Amanda’s July Wrap Up

Hey, lovelies! July was a much better reading month for me than June was. I’m really proud of how well I did working on my physical TBR and getting it down to a lower number. I also read some really great blog posts this month. I did better at regularly checking my feed to read stuff from the people I follow. So, lets get into it!

What I Read

Physical Books
Darkfever by Karen Marie Moning – 4 stars
Take Me Home Tonight by Morgan Matson – 3 stars
Plain Bad Heroines by Emily M. Danforth – 4.5 stars
The Darkness Outside Us by Eliot Schrefer – 4.5 stars
Fix Her Up by Tessa Bailey – 4 stars
Love Her or Lose Her by Tessa Bailey – 4 stars
Tools of Engagement by Tessa Bailey – 3.5 stars

eBooks
The Bone Shard Daughter by Andrea Stewart – 4 stars
The Sea is Salt and So Am I by Cassandra Hartt – 2 stars
A Season of Sinister Dreams by Tracy Banghart – 4 stars
What We Devour by Linsey Miller – 4 stars
A Psalm for the Wild Built by Becky Chambers – 4.5 stars

Blogging Highlights

Amanda’s Favorite Retellings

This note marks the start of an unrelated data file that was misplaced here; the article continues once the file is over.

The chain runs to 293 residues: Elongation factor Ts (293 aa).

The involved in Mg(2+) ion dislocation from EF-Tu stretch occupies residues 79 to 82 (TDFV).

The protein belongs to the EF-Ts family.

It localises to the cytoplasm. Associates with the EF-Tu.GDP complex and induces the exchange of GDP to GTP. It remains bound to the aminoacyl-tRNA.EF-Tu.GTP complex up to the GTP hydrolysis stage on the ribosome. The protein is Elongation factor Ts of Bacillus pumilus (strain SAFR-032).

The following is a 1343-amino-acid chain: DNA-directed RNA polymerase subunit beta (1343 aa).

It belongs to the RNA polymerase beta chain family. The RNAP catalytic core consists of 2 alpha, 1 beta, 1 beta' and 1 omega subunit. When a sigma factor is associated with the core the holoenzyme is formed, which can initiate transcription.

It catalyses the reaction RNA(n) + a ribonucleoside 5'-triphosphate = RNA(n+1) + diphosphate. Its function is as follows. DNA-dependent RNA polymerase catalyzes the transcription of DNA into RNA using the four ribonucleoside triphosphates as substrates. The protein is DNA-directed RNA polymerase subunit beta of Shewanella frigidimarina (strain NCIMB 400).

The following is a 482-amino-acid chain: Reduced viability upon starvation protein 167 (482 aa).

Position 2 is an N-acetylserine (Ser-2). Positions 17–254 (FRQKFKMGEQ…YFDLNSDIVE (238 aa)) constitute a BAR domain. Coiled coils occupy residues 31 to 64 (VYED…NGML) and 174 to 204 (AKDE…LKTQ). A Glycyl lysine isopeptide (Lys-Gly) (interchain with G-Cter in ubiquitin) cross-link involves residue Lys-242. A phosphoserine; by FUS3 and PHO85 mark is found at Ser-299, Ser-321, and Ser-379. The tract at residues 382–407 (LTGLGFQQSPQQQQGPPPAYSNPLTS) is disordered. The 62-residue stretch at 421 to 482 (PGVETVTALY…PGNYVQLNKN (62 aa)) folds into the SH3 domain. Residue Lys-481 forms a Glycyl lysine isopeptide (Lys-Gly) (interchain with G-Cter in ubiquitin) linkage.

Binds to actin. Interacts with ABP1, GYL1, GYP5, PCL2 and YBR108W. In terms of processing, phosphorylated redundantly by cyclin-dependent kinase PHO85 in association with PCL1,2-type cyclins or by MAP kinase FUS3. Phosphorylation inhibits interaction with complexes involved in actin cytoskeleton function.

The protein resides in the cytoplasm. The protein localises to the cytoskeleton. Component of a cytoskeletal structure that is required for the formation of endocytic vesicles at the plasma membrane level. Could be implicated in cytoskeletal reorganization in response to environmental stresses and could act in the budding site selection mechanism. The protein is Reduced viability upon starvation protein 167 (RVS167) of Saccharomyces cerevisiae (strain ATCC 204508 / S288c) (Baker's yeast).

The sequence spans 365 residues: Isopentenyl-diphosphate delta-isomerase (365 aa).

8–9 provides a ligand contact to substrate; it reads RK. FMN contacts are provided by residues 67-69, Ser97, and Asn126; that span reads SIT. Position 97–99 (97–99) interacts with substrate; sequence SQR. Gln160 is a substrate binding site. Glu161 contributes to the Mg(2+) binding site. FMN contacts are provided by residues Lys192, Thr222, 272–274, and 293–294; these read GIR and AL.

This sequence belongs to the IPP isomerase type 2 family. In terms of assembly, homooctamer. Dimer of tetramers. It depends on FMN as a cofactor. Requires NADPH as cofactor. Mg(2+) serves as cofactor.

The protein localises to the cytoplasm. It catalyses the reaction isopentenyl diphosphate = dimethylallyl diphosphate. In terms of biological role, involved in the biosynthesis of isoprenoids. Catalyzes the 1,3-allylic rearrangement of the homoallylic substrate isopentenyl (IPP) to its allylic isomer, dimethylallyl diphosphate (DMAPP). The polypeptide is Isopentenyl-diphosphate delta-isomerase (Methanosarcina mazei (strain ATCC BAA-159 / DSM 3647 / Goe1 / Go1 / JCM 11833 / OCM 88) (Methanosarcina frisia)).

We Hunt the Flame by Hafsah Faizal (Book Review)

10 Popular YA Books on Amanda’s Physical TBR

Rule of Wolves by Leigh Bardugo (Book Review)

Amanda’s Summertime Book Recommendations

Rea and the Blood of the Nectar by Payal Doshi (Book Review)

5 Books Featuring Grief Amanda Recommends

Miss Meteor by Anna-Marie McLemore & Tehlor Kay Mejia (Book Review)

Other Bloggers I’m Loving

Thoughts on Prologues and Epilogues (Let’s Talk Bookish) from Briana @ Pages Unbound
I thought this was a really interesting discussion post!

Summerween TBR Time! from Destiny @ Howling Pages
Check out some spooky books that Destiny is going to read in July.

My 2021 Goals | Mid-Year Check-In from Jess @ Jessticulates
Come see how Jess is doing for their 2021 goals! I think you’re killing it Jess!

Our Friend is Here! A Discussion with Ryan Douglass, Author of The Taking of Jake Livingston – On Why We Need Radical YA Books from Skye @ The Quiet Pond